Even Only Exercising on Weekends Makes a Difference to Your Health

Exercising on Weekends for HealthIf you’re only exercising on weekends and are relatively inactive throughout the rest of the week, you can still gain most of the health benefits you’d get if you were active all week, says a new study.  The key is to make sure you’re still getting enough activity on those two days per week to cover for the rest of the time that you weren’t all that active.

Exercising on Weekends for 150 Minutes Can do the Trick

According to current physical activity guidelines for adults as set out by the US Department of Health and Human Services’ Office of Disease Prevention and Health Promotion (ODPHP), you need about 150 minutes of physical activity per week including both strength training and cardio.  This needs to be packed into a minimum of two days per week.  That means that if you’re exercising on weekends, and you’re getting the right number of minutes, you’re still within the recommendations and, according to new research, you’ll gain the same health benefits.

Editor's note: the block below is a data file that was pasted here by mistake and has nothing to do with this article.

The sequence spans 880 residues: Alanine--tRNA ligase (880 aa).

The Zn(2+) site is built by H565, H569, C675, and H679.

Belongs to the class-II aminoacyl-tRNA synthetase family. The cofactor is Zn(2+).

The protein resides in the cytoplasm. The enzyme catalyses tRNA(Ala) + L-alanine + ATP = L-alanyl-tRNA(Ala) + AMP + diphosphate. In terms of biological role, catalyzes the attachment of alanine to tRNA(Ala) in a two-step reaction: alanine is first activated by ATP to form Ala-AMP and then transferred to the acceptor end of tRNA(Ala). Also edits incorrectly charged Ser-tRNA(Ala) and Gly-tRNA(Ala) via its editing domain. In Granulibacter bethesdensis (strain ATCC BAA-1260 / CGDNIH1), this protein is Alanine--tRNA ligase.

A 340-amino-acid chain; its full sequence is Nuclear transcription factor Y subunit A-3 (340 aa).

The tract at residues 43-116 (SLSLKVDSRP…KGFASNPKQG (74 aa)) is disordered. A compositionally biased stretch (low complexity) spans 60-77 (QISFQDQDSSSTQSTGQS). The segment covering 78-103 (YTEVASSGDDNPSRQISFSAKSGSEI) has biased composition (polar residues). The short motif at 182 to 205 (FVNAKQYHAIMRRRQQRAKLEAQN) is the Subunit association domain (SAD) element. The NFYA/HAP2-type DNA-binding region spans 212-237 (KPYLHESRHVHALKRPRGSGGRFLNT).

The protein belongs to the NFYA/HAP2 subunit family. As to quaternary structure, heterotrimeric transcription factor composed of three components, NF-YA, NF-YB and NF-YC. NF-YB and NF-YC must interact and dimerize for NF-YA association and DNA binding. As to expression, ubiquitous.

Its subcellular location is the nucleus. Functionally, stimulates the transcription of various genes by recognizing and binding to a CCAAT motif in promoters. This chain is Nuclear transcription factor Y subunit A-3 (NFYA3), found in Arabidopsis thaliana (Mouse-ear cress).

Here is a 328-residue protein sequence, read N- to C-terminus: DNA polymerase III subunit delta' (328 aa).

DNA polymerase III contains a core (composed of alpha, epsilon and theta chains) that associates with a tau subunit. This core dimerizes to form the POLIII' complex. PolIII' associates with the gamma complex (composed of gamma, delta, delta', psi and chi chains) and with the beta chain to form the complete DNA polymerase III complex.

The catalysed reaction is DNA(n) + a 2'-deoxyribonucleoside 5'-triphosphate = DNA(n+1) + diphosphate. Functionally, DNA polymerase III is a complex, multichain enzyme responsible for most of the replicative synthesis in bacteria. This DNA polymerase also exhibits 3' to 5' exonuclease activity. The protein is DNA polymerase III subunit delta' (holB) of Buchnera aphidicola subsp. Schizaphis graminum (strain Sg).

This is good news for anyone whose weekdays are packed to the brim with work, cooking, cleaning, errands, appointments and other important additions to your itinerary.

As Long as You’re Active for 2 Days, You’re Good

According to a new study recently published in the JAMA International Medicine journal, as long as you’re physically active for your 150 minutes per week, it doesn’t matter whether you are exercising on weekends alone or if you spread it out throughout the week.  Physically active people simply have lower mortality rates than people who are inactive.

The study showed that the difference between all-cause and cause-specific mortality between people who exercise throughout the week or who are only exercising on weekends, provided they obtained the same amount of moderate to vigorous physical activity by the end of the seven days. This according to adjunct professor of epidemiology in the department of preventive medicine at the Federal University of Sao Paulo in Brazil Leandro Rezende, one of the authors of the recent study.

Rezende underscored that this is positive news because of the common weekend warrior physical activity pattern.  Many people find exercising on weekends more convenient than trying to fit in workouts throughout the work week.

Therefore, for most healthy Americans, the goal is to obtain a minimum of 150 minutes of muscle strengthening exercise per week, whether you’re doing it in two days or throughout all seven.

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